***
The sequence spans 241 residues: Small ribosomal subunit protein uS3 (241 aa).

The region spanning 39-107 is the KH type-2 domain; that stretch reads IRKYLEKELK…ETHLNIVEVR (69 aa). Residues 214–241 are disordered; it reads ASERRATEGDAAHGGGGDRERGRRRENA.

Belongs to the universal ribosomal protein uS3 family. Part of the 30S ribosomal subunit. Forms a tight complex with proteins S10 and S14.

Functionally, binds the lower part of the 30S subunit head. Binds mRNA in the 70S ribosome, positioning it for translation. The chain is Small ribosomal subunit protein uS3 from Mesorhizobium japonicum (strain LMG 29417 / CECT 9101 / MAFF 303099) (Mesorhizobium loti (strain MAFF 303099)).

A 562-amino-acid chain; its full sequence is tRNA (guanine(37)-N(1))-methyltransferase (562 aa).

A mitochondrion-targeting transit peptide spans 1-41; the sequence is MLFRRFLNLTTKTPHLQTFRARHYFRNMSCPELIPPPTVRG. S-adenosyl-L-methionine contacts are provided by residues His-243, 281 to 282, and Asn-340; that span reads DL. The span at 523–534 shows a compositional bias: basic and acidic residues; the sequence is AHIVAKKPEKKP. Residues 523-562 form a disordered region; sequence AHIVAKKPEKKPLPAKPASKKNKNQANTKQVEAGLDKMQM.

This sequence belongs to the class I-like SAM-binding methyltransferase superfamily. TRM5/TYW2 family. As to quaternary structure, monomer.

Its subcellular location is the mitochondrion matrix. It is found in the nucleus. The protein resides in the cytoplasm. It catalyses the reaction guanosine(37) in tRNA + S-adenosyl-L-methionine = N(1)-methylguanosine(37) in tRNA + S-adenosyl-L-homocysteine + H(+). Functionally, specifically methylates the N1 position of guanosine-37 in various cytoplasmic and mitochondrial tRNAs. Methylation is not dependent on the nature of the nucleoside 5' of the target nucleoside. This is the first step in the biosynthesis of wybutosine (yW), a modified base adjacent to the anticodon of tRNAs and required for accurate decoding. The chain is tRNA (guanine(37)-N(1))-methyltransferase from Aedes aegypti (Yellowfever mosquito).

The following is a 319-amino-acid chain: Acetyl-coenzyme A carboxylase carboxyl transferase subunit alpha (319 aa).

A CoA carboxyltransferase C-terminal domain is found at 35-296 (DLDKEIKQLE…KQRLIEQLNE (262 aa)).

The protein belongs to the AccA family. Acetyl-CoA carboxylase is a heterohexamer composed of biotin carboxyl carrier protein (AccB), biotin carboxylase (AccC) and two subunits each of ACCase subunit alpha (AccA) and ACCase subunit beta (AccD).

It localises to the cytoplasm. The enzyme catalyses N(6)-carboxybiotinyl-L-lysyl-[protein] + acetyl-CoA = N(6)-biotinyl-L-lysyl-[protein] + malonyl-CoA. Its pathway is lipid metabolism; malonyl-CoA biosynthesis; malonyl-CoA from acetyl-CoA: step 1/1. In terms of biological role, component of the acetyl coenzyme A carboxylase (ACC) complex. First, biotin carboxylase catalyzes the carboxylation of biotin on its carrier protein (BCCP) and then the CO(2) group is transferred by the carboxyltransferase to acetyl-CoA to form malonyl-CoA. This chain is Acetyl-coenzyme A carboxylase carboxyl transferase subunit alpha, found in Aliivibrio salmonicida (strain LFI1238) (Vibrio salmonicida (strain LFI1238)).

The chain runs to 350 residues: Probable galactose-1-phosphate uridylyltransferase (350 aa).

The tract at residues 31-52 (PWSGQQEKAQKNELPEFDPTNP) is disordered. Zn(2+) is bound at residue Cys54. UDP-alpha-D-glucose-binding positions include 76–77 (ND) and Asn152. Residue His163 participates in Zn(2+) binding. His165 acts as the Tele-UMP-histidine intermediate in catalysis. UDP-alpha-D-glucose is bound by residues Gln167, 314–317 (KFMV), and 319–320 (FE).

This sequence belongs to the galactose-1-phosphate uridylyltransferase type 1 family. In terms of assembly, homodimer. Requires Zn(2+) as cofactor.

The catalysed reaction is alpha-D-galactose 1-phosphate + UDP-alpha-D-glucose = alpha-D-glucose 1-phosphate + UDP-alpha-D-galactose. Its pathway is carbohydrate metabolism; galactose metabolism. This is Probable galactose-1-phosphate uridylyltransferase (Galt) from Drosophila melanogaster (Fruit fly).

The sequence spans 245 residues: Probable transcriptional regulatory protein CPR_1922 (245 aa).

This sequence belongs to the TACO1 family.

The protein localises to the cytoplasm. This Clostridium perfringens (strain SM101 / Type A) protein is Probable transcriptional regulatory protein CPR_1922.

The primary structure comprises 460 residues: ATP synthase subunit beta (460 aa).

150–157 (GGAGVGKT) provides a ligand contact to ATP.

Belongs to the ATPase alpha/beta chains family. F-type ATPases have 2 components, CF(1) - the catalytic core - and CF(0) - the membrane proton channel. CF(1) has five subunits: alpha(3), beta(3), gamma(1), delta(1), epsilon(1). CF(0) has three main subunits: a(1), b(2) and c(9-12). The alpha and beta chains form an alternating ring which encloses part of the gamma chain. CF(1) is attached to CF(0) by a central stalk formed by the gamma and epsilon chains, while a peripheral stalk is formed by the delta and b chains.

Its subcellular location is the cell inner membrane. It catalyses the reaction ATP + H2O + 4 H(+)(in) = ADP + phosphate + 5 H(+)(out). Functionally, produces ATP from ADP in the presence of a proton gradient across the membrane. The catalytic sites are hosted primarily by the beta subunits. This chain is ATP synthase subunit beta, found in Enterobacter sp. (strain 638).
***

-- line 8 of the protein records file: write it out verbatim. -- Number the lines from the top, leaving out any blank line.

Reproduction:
Its subcellular location is the mitochondrion matrix. It is found in the nucleus. The protein resides in the cytoplasm. It catalyses the reaction guanosine(37) in tRNA + S-adenosyl-L-methionine = N(1)-methylguanosine(37) in tRNA + S-adenosyl-L-homocysteine + H(+). Functionally, specifically methylates the N1 position of guanosine-37 in various cytoplasmic and mitochondrial tRNAs. Methylation is not dependent on the nature of the nucleoside 5' of the target nucleoside. This is the first step in the biosynthesis of wybutosine (yW), a modified base adjacent to the anticodon of tRNAs and required for accurate decoding. The chain is tRNA (guanine(37)-N(1))-methyltransferase from Aedes aegypti (Yellowfever mosquito).